It's 2018! How is your branding looking for the new year? Do you have a logo, website and more that you absolutely love…or…not so much? If you’re not a design professional, branding might be something that you don’t love to do for your business or you simply don’t have time for, so let someone else take over! Sign-up below to receive the link to download my new and free PDF tool “Branding 101: What it is, what it isn’t and why you need it” — right now! This quick and simple guide will walk you through why it’s important to establish consistent and memorable branding within your biz — and if you can DIY some of it or if you should hire that professional. If you have any questions after going through it, let’s connect and chat some more!

7 things that every homepage should have

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I often check the analytics of my website (maybe once or twice a month) to review certain numbers. I like to see how many visitors are coming to my site daily, weekly and monthly — where they’re coming from (a Google search, social media, etc.) and what content that they like the best. What pages do they land (and stay) on the most frequently? Although visitors are definitely checking out my services (which is great!) and I can easily see which blog posts are the most popular (helpful for repurposing content and developing new e-books, future courses and free downloads) — my homepage still sees the most traffic. Why is that? It’s (obviously) the very first page that people see when they visit my site for the first time, as is the same for most websites. And, because I have it packed full of goodness (with the help of each item that I’m about to outline in this post) — people seem to find it helpful and navigate through it often.

I used to think, “who cares about the home page?” I want prospective clients checking out my services and pricing or better yet, my contact page — so that they’re sure to get ahold of me. And, while those things are important and happen, it’s crucial that the home page is still one of the most attractive and functional aspects of my website. Think of it this way — again, it’s the first impression that you make on visitors. They will decide in a few seconds if they’re going to stay and continue navigating your site, or if they’re going to close out of the window because nothing stood out to them and they’re not interested. And, just because you have separate pages setup for anything and everything (from your services, to your products, to your blog to your about page) — you can still give visitors a sneak peek (and quick tease) for what they’re going to find on your site. If done right, the home page brings new people in every single day — excited and anxious to learn more about what you do!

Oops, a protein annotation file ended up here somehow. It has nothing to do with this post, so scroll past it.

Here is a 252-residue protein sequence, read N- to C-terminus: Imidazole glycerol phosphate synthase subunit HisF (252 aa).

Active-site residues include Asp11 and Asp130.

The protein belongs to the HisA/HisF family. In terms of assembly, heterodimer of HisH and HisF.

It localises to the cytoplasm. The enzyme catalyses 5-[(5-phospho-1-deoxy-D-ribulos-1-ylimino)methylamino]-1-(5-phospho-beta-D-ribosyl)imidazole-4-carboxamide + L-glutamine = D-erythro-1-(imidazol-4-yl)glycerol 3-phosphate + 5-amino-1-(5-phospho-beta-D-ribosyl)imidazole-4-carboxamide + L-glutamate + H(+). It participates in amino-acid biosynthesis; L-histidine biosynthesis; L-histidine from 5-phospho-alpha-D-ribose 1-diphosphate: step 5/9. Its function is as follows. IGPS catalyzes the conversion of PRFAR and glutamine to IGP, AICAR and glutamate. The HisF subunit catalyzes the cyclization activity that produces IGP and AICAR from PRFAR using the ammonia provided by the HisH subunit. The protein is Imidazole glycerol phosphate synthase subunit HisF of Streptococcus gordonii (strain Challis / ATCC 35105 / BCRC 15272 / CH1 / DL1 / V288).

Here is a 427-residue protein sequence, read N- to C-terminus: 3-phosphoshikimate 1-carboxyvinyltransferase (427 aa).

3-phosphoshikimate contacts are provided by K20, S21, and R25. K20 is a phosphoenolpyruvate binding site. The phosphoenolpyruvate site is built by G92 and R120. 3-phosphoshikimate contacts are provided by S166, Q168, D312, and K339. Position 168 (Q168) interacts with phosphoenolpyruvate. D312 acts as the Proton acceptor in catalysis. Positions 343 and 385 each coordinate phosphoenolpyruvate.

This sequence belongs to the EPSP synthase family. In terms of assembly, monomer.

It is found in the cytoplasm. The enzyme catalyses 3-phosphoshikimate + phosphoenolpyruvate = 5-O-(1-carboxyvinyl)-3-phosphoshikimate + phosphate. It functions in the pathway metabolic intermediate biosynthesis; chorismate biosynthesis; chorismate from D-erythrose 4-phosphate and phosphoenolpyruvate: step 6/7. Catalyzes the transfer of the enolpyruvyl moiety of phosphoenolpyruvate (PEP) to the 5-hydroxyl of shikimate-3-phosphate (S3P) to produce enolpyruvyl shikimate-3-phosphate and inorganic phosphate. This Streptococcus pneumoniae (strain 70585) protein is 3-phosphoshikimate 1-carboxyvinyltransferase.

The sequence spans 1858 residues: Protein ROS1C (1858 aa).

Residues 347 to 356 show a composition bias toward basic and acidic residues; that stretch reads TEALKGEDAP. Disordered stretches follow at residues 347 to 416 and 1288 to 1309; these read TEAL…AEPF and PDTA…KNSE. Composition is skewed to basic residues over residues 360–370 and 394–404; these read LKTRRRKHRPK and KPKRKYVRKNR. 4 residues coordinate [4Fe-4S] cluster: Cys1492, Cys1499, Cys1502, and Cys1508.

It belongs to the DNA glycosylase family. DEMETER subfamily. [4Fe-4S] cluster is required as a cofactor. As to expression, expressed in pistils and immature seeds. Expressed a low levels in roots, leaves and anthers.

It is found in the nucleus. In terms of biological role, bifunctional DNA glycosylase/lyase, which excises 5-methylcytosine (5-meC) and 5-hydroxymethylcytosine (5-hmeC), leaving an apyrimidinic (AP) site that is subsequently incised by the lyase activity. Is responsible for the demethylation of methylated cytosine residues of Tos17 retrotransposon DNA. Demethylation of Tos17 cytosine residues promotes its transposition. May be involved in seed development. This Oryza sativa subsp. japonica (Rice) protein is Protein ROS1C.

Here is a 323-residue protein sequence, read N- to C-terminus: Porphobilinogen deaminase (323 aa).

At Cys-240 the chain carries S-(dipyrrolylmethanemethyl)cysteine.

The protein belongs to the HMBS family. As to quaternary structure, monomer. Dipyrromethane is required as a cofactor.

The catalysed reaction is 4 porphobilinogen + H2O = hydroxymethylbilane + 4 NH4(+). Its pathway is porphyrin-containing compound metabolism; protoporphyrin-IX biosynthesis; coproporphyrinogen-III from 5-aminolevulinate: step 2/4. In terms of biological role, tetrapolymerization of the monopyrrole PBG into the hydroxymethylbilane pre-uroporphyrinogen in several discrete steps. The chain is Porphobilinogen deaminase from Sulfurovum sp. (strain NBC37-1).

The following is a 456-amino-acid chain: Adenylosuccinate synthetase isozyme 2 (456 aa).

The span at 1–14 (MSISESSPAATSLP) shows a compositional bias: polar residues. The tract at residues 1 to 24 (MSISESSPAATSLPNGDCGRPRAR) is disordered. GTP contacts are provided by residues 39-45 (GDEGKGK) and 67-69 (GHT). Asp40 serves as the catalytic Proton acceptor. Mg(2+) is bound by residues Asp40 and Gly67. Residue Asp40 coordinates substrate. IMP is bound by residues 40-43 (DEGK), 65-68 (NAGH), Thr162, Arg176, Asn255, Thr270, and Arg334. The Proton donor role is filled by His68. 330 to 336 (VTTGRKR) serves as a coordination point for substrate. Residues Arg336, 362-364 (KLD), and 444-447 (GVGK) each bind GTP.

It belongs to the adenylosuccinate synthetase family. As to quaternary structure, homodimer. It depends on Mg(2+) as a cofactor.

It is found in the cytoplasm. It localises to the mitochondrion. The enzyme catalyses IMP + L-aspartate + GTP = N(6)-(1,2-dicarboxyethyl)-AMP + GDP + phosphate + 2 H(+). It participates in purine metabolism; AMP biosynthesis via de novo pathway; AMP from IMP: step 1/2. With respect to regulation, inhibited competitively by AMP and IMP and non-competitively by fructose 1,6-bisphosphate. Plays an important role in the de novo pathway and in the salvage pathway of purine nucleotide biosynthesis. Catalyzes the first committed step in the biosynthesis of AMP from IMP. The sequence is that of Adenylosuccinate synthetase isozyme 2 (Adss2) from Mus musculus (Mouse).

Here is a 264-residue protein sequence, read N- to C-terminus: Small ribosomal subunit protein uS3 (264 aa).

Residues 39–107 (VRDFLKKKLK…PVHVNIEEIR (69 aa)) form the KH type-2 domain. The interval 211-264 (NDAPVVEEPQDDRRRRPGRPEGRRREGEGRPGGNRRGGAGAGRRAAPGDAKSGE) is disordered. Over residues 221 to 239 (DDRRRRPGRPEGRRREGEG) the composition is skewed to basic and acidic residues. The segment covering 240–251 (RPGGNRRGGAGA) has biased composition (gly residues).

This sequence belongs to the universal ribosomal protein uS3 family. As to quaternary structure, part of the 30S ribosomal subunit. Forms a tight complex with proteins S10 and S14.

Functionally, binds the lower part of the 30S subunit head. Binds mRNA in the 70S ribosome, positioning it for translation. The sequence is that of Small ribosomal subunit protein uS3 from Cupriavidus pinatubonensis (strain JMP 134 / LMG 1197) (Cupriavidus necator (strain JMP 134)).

Here is a quick breakdown of the most important elements that your homepage should have, to keep prospective clients on your website longer — and clicking through to your other pages!

1. Logo

Make sure that the face of your brand can be visible right away. Scale it to the right size, either in the top left, center or right hand corners. This way, people know exactly what website that they are on. Plus, it can set the tone and design for the rest of your website, like the integrations of colors, fonts and other assets.

2. Headline/title description

In addition to the logo, let people know what website that they have landed on. Briefly explain who you are, what your business offers and who you serve. Keep it simple, but tug on the heartstrings a bit. You want to identify your potential clients’ pain problems, so that you can help to solve them. After all, that’s what your business is built to do! So, weave in some emotional language.

3. Secondary descriptions

Somewhere under the headline or quick description of your website/brand/business, provide a few, little “buckets” or “boxes” of additional info and details. You can breakdown your services, products, etc. so people can learn even more about you and what you offer. When they leave your site, they won’t have to question who you are or what you do. You can even add an interactive touch by incorporating these into a drop-down menu. Just make sure that you briefly provide a few more descriptions so that no one is left confused.   

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4. Balance of strong visuals + text

Try to have an equal balance of photos and copy. Your visuals can also appear in the forms of shapes, patterns, textures, other brand assets/icons or illustrations. Your messaging is equally crucial — again, create an emotional experience for a prospective client as they read through what you can offer them. Remember, value - value - value! Let your brand be strongly expressed through the smart use and “just right” balance of imagery and words.